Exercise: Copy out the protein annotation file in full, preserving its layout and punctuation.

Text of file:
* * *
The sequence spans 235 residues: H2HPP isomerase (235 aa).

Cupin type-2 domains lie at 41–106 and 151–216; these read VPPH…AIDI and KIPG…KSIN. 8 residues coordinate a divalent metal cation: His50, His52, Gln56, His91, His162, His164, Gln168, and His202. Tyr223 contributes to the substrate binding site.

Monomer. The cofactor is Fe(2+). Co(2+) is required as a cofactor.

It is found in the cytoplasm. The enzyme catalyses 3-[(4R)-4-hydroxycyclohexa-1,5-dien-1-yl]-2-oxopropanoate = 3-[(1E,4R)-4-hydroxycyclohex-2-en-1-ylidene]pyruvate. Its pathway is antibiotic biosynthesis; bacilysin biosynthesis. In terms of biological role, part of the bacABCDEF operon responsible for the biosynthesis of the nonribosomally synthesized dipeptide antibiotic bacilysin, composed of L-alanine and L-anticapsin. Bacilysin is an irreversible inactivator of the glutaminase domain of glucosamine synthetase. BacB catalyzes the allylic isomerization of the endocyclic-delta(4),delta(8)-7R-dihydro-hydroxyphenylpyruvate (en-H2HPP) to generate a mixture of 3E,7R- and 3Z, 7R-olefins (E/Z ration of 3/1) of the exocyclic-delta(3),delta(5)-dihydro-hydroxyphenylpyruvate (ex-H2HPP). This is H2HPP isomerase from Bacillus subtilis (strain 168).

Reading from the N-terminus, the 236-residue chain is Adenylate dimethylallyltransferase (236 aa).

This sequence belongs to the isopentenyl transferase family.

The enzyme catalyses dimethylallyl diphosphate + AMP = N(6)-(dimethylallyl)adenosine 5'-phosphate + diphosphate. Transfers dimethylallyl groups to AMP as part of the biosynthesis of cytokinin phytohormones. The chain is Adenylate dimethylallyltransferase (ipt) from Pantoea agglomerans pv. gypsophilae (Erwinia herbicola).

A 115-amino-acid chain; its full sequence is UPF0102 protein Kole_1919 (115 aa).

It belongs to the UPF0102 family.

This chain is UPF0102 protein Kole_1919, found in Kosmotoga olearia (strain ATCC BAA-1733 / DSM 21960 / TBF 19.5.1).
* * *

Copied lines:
The sequence spans 235 residues: H2HPP isomerase (235 aa).

Cupin type-2 domains lie at 41–106 and 151–216; these read VPPH…AIDI and KIPG…KSIN. 8 residues coordinate a divalent metal cation: His50, His52, Gln56, His91, His162, His164, Gln168, and His202. Tyr223 contributes to the substrate binding site.

Monomer. The cofactor is Fe(2+). Co(2+) is required as a cofactor.

It is found in the cytoplasm. The enzyme catalyses 3-[(4R)-4-hydroxycyclohexa-1,5-dien-1-yl]-2-oxopropanoate = 3-[(1E,4R)-4-hydroxycyclohex-2-en-1-ylidene]pyruvate. Its pathway is antibiotic biosynthesis; bacilysin biosynthesis. In terms of biological role, part of the bacABCDEF operon responsible for the biosynthesis of the nonribosomally synthesized dipeptide antibiotic bacilysin, composed of L-alanine and L-anticapsin. Bacilysin is an irreversible inactivator of the glutaminase domain of glucosamine synthetase. BacB catalyzes the allylic isomerization of the endocyclic-delta(4),delta(8)-7R-dihydro-hydroxyphenylpyruvate (en-H2HPP) to generate a mixture of 3E,7R- and 3Z, 7R-olefins (E/Z ration of 3/1) of the exocyclic-delta(3),delta(5)-dihydro-hydroxyphenylpyruvate (ex-H2HPP). This is H2HPP isomerase from Bacillus subtilis (strain 168).

Reading from the N-terminus, the 236-residue chain is Adenylate dimethylallyltransferase (236 aa).

This sequence belongs to the isopentenyl transferase family.

The enzyme catalyses dimethylallyl diphosphate + AMP = N(6)-(dimethylallyl)adenosine 5'-phosphate + diphosphate. Transfers dimethylallyl groups to AMP as part of the biosynthesis of cytokinin phytohormones. The chain is Adenylate dimethylallyltransferase (ipt) from Pantoea agglomerans pv. gypsophilae (Erwinia herbicola).

A 115-amino-acid chain; its full sequence is UPF0102 protein Kole_1919 (115 aa).

It belongs to the UPF0102 family.

This chain is UPF0102 protein Kole_1919, found in Kosmotoga olearia (strain ATCC BAA-1733 / DSM 21960 / TBF 19.5.1).